Friday, 22 May 2015

Impossible: Impossible

When I first started playing on impossible difficulty it seemed to be literally impossible. That dwarf fight I posted last time probably didn't look all that bad - it's the elf fight that's the real problem.

A battlefield from the game, showing the beginning of the battle with the elven guardian of light.

The wolves in that picture aren't wolves but werewolves, as are the elves with the blade on their hands. Like vampires, they have two forms, also like vampires they regenerate and their fast form has four speed. You may guess from the image that the fairies out front have five speed and a high initiative. The archers suffer no damage penalty for shooting across the entire arena, and the fauns are a ranged unit that can cast sleep.

So this, like the dwarf fight, is a battle against a very stacked opponent, but this time the opponent has high speed than you and have excellent ranged units. But that's not all. Wolves, and werewolves in wolf form, have a howl ability.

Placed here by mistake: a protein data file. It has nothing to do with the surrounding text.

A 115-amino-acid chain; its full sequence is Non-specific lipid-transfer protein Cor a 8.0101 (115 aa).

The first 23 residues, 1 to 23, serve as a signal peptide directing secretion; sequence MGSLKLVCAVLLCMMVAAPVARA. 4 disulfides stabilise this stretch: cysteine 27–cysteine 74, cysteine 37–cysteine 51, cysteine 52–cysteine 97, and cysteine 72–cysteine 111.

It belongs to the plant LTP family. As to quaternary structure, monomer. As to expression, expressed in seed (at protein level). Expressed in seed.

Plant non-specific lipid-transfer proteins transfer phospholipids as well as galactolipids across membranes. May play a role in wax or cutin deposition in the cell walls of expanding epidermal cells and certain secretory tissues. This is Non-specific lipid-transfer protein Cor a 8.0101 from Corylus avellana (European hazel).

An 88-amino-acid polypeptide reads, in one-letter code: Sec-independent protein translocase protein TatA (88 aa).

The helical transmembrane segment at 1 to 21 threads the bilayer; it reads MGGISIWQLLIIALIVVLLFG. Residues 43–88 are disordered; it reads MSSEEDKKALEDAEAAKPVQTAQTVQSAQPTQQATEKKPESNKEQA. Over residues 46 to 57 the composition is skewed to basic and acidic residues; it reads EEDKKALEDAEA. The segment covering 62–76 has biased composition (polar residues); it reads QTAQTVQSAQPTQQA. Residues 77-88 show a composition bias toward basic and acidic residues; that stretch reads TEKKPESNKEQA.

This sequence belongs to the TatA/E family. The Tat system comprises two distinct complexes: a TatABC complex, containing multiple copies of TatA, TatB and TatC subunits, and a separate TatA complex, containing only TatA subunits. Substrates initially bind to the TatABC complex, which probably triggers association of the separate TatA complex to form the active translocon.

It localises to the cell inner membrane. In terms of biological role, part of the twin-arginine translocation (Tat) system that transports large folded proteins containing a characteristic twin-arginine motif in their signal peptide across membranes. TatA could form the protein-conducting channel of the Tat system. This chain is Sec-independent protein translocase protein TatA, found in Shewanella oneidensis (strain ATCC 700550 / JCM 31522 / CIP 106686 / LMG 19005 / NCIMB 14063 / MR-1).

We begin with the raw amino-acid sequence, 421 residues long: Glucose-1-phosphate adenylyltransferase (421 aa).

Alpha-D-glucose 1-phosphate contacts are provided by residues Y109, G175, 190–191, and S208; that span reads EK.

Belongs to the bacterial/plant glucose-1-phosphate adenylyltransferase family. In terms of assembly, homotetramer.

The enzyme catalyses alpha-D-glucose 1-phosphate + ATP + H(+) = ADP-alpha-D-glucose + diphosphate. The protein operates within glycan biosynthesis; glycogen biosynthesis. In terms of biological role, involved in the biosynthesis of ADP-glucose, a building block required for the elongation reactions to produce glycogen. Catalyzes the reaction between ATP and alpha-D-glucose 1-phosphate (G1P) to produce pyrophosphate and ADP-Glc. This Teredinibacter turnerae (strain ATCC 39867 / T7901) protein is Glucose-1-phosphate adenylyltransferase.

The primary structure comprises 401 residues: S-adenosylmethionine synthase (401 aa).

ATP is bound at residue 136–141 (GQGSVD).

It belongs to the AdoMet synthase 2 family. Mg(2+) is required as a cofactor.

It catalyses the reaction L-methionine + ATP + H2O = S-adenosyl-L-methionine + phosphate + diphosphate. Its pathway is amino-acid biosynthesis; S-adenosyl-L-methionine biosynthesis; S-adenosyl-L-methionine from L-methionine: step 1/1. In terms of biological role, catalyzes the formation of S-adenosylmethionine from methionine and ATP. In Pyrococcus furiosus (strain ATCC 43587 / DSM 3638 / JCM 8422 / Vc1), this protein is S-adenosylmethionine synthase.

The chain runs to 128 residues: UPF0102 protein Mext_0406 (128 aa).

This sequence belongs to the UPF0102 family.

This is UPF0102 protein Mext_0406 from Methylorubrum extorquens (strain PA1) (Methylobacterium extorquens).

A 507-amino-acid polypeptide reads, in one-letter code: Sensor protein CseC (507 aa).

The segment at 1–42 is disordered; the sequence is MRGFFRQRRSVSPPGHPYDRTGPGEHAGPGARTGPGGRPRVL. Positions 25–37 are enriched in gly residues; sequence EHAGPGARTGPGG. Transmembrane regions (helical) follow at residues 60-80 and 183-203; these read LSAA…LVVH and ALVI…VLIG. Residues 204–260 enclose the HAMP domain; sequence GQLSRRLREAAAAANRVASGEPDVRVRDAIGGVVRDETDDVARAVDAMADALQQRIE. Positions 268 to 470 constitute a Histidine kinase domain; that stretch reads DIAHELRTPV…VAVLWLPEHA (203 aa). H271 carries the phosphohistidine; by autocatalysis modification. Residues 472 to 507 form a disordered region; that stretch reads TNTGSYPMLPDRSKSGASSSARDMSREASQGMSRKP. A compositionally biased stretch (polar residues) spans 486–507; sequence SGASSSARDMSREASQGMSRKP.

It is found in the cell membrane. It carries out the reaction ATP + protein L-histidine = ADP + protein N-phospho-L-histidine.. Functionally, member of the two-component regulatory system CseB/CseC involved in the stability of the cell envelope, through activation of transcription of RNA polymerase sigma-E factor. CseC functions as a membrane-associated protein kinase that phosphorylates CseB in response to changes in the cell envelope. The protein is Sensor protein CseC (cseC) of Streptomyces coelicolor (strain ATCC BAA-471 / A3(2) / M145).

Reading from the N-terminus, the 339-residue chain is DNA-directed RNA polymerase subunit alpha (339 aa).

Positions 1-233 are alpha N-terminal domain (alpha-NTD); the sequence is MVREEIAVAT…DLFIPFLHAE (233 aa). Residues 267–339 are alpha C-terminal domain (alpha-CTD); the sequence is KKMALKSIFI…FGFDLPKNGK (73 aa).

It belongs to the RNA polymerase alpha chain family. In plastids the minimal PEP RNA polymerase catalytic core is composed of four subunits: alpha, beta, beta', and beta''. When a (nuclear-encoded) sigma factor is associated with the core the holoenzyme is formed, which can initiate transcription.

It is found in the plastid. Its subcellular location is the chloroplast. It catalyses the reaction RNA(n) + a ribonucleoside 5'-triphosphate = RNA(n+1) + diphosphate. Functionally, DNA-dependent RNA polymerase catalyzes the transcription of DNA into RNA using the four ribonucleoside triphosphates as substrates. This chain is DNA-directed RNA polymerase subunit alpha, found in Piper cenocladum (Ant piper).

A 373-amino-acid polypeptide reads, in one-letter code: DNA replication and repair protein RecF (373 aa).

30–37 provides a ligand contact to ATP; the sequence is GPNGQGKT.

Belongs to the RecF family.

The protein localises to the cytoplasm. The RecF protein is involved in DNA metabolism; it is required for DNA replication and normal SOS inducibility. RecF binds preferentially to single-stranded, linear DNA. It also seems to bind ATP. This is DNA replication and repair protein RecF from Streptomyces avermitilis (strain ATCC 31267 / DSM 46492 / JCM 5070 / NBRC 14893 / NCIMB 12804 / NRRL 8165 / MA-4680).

Howl: Lets loose a long, terrifying howl, frightening all living enemies of level 1-2. These enemies have a 50% chance of being forced to skip their turn. Charges: 1/1

That sounds pretty bad. But let's look at the description of the effect that Howl actually places on my imps:

Fear: Units are filled with fright and don't obey orders. They are afraid to attack the enemies of a higher level than itself.

Not a perfect localization, I'm sure, but you get the idea. The feared creature doesn't have a 50% chance to miss it's next turn, it acts without your control, attacking enemies equal or lower level than itself. This effect lasts two rounds, and there are two stacks of werewolves, so you don't actually get to control any level 1-2 units you have for the first four rounds of combat.

Four rounds of not controlling your army against an army twice the strength with faster, higher ranged units than you have. You can forgive me for thinking this was unbeatable.